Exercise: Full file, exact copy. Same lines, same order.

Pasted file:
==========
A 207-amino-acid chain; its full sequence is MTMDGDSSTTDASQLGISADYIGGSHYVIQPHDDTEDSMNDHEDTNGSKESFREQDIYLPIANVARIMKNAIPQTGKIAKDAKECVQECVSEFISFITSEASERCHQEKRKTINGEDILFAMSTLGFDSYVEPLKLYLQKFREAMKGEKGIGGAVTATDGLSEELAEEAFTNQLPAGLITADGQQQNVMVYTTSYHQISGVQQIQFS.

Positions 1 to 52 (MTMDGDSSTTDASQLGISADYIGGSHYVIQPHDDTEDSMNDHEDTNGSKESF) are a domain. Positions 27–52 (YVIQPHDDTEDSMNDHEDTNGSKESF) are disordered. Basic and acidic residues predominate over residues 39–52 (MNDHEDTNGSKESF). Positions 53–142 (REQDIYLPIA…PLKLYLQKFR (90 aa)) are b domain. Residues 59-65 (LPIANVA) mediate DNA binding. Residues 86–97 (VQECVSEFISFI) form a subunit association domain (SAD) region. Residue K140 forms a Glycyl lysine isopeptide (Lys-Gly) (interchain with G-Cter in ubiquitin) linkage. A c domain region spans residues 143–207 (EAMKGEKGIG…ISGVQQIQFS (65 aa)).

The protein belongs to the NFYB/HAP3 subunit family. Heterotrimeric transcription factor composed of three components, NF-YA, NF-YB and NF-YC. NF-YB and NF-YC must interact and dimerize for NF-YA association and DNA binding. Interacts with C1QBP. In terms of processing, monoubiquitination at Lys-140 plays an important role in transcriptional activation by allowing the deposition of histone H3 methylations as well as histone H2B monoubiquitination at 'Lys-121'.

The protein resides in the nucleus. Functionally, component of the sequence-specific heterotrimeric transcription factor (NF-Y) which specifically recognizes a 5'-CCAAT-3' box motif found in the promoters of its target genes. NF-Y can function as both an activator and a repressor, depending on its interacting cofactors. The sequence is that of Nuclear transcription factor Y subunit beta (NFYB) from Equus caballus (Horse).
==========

A 207-amino-acid chain; its full sequence is MTMDGDSSTTDASQLGISADYIGGSHYVIQPHDDTEDSMNDHEDTNGSKESFREQDIYLPIANVARIMKNAIPQTGKIAKDAKECVQECVSEFISFITSEASERCHQEKRKTINGEDILFAMSTLGFDSYVEPLKLYLQKFREAMKGEKGIGGAVTATDGLSEELAEEAFTNQLPAGLITADGQQQNVMVYTTSYHQISGVQQIQFS.

Positions 1 to 52 (MTMDGDSSTTDASQLGISADYIGGSHYVIQPHDDTEDSMNDHEDTNGSKESF) are a domain. Positions 27–52 (YVIQPHDDTEDSMNDHEDTNGSKESF) are disordered. Basic and acidic residues predominate over residues 39–52 (MNDHEDTNGSKESF). Positions 53–142 (REQDIYLPIA…PLKLYLQKFR (90 aa)) are b domain. Residues 59-65 (LPIANVA) mediate DNA binding. Residues 86–97 (VQECVSEFISFI) form a subunit association domain (SAD) region. Residue K140 forms a Glycyl lysine isopeptide (Lys-Gly) (interchain with G-Cter in ubiquitin) linkage. A c domain region spans residues 143–207 (EAMKGEKGIG…ISGVQQIQFS (65 aa)).

The protein belongs to the NFYB/HAP3 subunit family. Heterotrimeric transcription factor composed of three components, NF-YA, NF-YB and NF-YC. NF-YB and NF-YC must interact and dimerize for NF-YA association and DNA binding. Interacts with C1QBP. In terms of processing, monoubiquitination at Lys-140 plays an important role in transcriptional activation by allowing the deposition of histone H3 methylations as well as histone H2B monoubiquitination at 'Lys-121'.

The protein resides in the nucleus. Functionally, component of the sequence-specific heterotrimeric transcription factor (NF-Y) which specifically recognizes a 5'-CCAAT-3' box motif found in the promoters of its target genes. NF-Y can function as both an activator and a repressor, depending on its interacting cofactors. The sequence is that of Nuclear transcription factor Y subunit beta (NFYB) from Equus caballus (Horse).